Is it normal for my preschooler, a boy, to like girls' clothes and toys?

Is it normal for my preschooler, a boy, to like girls' clothes and toys?

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Right now your preschooler is learning to pretend, and part of this process is experimenting with imaginary roles. Playing dress-up — whether he wants to look like Daddy, Mommy, a football player, or a fairy princess — is common and entirely normal at this age, and isn't limited to roles embodied by members of a child's own sex. (It's interesting that parents are often concerned about boys who enjoy girls' toys or clothes but don't seem to mind when girls play with trucks or dress up like cowboys.)

The fact that your son enjoys playing with girls' things is an indication that you've been open and supportive and that you've provided him with opportunities that go beyond typical "boys'" play — and not an indication of his future sexual preference. The truth is, he may grow up to be gay or he may not, but playing with Barbies at age 2 or 3 isn't going to "make" him anything other than an imaginative child.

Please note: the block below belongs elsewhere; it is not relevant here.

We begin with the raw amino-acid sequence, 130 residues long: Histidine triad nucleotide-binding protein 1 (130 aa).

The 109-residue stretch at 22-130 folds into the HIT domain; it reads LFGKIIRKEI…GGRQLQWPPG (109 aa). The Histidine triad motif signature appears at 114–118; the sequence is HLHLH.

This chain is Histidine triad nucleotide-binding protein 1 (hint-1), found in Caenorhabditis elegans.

To further encourage your child's normal and healthy imagination, make sure he has a chance to play with a variety of toys in a variety of ways. Also be alert for gender stereotyping in the stories you read together, the activities you provide, and even the offhand comments you make. Rather than "shushing" your child when he tears up, for instance, let him know that crying is okay. Be sure to encourage his gentleness with pets or younger siblings, too.

Of course, even if you're open-minded about your son's experimentation, friends, family members, and even complete strangers may not be. Respectfully acknowledge their comments (or defuse them with humor), but also remind yourself to trust and value your own judgment. After all, if your child is happy and playful — even if he's trying Mom's high heels on for size — then you're doing a good job.

Watch the video: When This 11-Year-Old Wore Her Dress for Picture Day, the Schools Response Left Her in Tears (January 2023).

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